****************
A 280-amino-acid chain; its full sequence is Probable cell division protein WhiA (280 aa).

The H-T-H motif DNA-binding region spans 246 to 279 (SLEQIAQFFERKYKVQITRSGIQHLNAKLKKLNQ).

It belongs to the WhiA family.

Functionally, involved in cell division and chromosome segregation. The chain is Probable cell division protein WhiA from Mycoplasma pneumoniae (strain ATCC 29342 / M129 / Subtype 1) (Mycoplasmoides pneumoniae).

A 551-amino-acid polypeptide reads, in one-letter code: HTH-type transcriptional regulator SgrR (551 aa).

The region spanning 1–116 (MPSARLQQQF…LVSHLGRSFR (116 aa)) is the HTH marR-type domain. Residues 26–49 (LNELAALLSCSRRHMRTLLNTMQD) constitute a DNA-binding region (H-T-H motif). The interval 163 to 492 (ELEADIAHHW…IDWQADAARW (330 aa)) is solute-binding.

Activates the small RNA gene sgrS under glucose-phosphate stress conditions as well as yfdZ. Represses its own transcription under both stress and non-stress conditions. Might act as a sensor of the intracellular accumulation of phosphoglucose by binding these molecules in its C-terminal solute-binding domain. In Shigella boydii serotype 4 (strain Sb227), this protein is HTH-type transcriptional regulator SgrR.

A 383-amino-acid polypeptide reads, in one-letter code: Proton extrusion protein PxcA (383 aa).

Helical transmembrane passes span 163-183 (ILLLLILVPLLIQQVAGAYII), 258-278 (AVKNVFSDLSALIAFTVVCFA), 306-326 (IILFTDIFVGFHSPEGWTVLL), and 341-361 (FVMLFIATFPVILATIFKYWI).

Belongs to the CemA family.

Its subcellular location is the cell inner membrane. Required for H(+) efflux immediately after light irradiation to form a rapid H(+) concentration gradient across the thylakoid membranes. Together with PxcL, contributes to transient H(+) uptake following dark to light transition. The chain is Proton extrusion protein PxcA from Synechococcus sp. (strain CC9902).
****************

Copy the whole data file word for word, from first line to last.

A 280-amino-acid chain; its full sequence is Probable cell division protein WhiA (280 aa).

The H-T-H motif DNA-binding region spans 246 to 279 (SLEQIAQFFERKYKVQITRSGIQHLNAKLKKLNQ).

It belongs to the WhiA family.

Functionally, involved in cell division and chromosome segregation. The chain is Probable cell division protein WhiA from Mycoplasma pneumoniae (strain ATCC 29342 / M129 / Subtype 1) (Mycoplasmoides pneumoniae).

A 551-amino-acid polypeptide reads, in one-letter code: HTH-type transcriptional regulator SgrR (551 aa).

The region spanning 1–116 (MPSARLQQQF…LVSHLGRSFR (116 aa)) is the HTH marR-type domain. Residues 26–49 (LNELAALLSCSRRHMRTLLNTMQD) constitute a DNA-binding region (H-T-H motif). The interval 163 to 492 (ELEADIAHHW…IDWQADAARW (330 aa)) is solute-binding.

Activates the small RNA gene sgrS under glucose-phosphate stress conditions as well as yfdZ. Represses its own transcription under both stress and non-stress conditions. Might act as a sensor of the intracellular accumulation of phosphoglucose by binding these molecules in its C-terminal solute-binding domain. In Shigella boydii serotype 4 (strain Sb227), this protein is HTH-type transcriptional regulator SgrR.

A 383-amino-acid polypeptide reads, in one-letter code: Proton extrusion protein PxcA (383 aa).

Helical transmembrane passes span 163-183 (ILLLLILVPLLIQQVAGAYII), 258-278 (AVKNVFSDLSALIAFTVVCFA), 306-326 (IILFTDIFVGFHSPEGWTVLL), and 341-361 (FVMLFIATFPVILATIFKYWI).

Belongs to the CemA family.

Its subcellular location is the cell inner membrane. Required for H(+) efflux immediately after light irradiation to form a rapid H(+) concentration gradient across the thylakoid membranes. Together with PxcL, contributes to transient H(+) uptake following dark to light transition. The chain is Proton extrusion protein PxcA from Synechococcus sp. (strain CC9902).